I don’t know if I’ve ever witnessed a more highly anticipated album drop in the Aussie music scene. Camp Cope have taken both that scene and the world by storm with their heartbreaking lyrics and beautiful compositions, and on March 2nd they drop How to Socialise & Make Friends. The hype is real, mates. Expectations are high. Prepare for those expectations to be completely shattered because this Melbourne three-piece have delivered a strong contender for album of the year. I knew this album was going to be amazing. I did not anticipate just how blown away I would be hearing these nine perfect songs.
The aptly-titled opening track The Opener puts a voice to the struggles of being a new band made up of non-men in the Aussie scene (and everywhere else for that matter) and the pursuit of being taken seriously. This song received a lot of attention recently when front person Georgia Maq changed the lyrics when performing at the iconic Aussie Falls Festival this year, calling out the festival organisers with “It’s another man telling us we can’t fill up a tent / it’s another fucking festival booking only nine women” (which was sung to a packed tent of punters who showed up just for them). A familiar story to many people who attend and play gigs. This song chronicles the struggles of being taken seriously, of being heard, of being respected, of not putting up with this misogynistic shit any longer. It’s a song I wish someone had written when I started attending male-dominated gigs in Sydney, where each show I had to explain I wasn’t someone’s girlfriend, I wasn’t someone’s friend, I was there myself for the music, I was a fan. The Opener calls for inclusion, it calls for respect, but most of all it is a war cry that unites us all.
This album is full of the beautiful, folky story telling the Melbourne punk scene is becoming known the world over for. Listening to this album is like having a session with Camp Cope: we’re all enjoying a few drinks, we hear some compelling stories, and when it’s time to go home, your soul is at peace because it has been restored and rejuvenated by hanging out with your favourite people. Tracks like How to Socialise & Make Friends and Sagan-Indiana are perfect examples of this. Every element of these arrangements complements the others perfectly. Listening to them compares to the satisfaction of clicking that last jigsaw piece into place, of finishing a plate of home cooking, of beating every level of Smash Brothers. This album will heal your weary bones.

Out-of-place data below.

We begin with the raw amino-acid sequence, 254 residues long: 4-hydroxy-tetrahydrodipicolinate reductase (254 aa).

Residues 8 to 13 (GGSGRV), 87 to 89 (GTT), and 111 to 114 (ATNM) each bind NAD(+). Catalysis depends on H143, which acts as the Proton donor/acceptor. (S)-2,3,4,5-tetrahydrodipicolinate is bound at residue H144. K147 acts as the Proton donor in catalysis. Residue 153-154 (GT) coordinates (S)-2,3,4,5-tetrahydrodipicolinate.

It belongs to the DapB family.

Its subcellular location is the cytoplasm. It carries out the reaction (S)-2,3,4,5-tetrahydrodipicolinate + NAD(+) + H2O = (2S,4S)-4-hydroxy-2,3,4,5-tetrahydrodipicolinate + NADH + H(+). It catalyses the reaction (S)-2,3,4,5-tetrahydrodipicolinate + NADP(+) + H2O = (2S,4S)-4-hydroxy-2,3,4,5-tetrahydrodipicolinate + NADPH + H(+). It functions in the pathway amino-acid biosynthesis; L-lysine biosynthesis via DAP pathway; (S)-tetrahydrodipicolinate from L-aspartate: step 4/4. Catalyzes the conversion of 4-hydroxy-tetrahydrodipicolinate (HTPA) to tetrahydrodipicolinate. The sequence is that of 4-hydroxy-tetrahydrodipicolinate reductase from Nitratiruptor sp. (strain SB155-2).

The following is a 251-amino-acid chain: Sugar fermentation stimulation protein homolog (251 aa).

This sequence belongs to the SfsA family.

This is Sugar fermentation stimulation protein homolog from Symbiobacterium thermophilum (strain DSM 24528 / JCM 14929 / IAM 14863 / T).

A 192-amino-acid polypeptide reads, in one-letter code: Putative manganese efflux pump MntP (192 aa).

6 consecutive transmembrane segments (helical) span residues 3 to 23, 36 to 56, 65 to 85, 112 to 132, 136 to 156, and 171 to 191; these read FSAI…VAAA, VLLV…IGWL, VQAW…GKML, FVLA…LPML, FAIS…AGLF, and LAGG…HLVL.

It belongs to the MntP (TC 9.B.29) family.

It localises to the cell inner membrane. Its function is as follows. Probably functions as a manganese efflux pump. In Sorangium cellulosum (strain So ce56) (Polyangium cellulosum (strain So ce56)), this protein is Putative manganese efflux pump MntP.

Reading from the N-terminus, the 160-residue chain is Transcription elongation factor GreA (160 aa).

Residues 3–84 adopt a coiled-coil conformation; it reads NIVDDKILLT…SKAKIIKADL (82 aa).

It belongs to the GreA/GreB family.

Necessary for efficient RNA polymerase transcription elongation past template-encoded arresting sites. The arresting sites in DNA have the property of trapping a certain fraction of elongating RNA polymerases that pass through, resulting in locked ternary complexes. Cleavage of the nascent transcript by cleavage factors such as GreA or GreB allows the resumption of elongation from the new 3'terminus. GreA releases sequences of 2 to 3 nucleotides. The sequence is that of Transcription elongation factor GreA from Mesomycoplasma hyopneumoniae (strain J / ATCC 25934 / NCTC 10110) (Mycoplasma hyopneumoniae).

This wouldn’t be a Camp Cope album without a certain amount of absolute tear jerkers. Georgia Maq’s voice is perfectly suited to ripping your heart to shreds with her powerfully poignant stories. Anna and I’ve Got You had me in tears the first time I heard them, the vocals soaring over an ocean of music, completely in sync with each other, moving together to a beautifully sad conclusion. Every song on this phenomenal album teaches us we aren’t alone, comforts us through hard times, and gives the warmest of hugs with each splashy cymbal and hypnotic bassline.
I know I haven’t gone too technical about the actual music in this review, but I feel the strongest endorsement of this album is that it made this old jaded cynic, who mistrusts everything, actually feel something. Whether it is pulling little bits of my heart out at a particularly moving story like The Face Of God or a certain sense of comfort, joy, relief, peace, you name it, which is present in such tracks as Animal & Real or UFO Lighter, this album is moving, powerful, important. It will cause ripples this year. New fans will discover the beauty of this Melbourne band, old fans’ adoration will be triply reinforced, and the haters are going to be real angry that these strong minded, determined women told it how it is once again, and they aren’t afraid to call you the fuck out. In twenty years’ time, we will all be sitting around at the pub, enjoying a pint and gushing about the way How to Socialise & Make Friends by Camp Cope changed our lives, how in 2018 we called it out as the iconic masterpiece that it is, and now here in 2038 it is as prolific as Blue, or Lemonade, or Horses.
Camp Cope have overcome hardship, discrimination, even outright hatred by people who found them ‘too’ angry, speaking out of turn, daring to challenge gender stereotypes and not tolerate any form of sexism, racism, and any other ‘-ism’ you could think of. They have had the last laugh though, with sold out shows across Australia and the States, a critically acclaimed debut album and the eyes of the world watching them. They have proven themselves to be major players in the music scene, and with this latest offering, the sky is the limit for this important, important band. Do yourself a favour and sit back and listen to an album that will stay with you forever.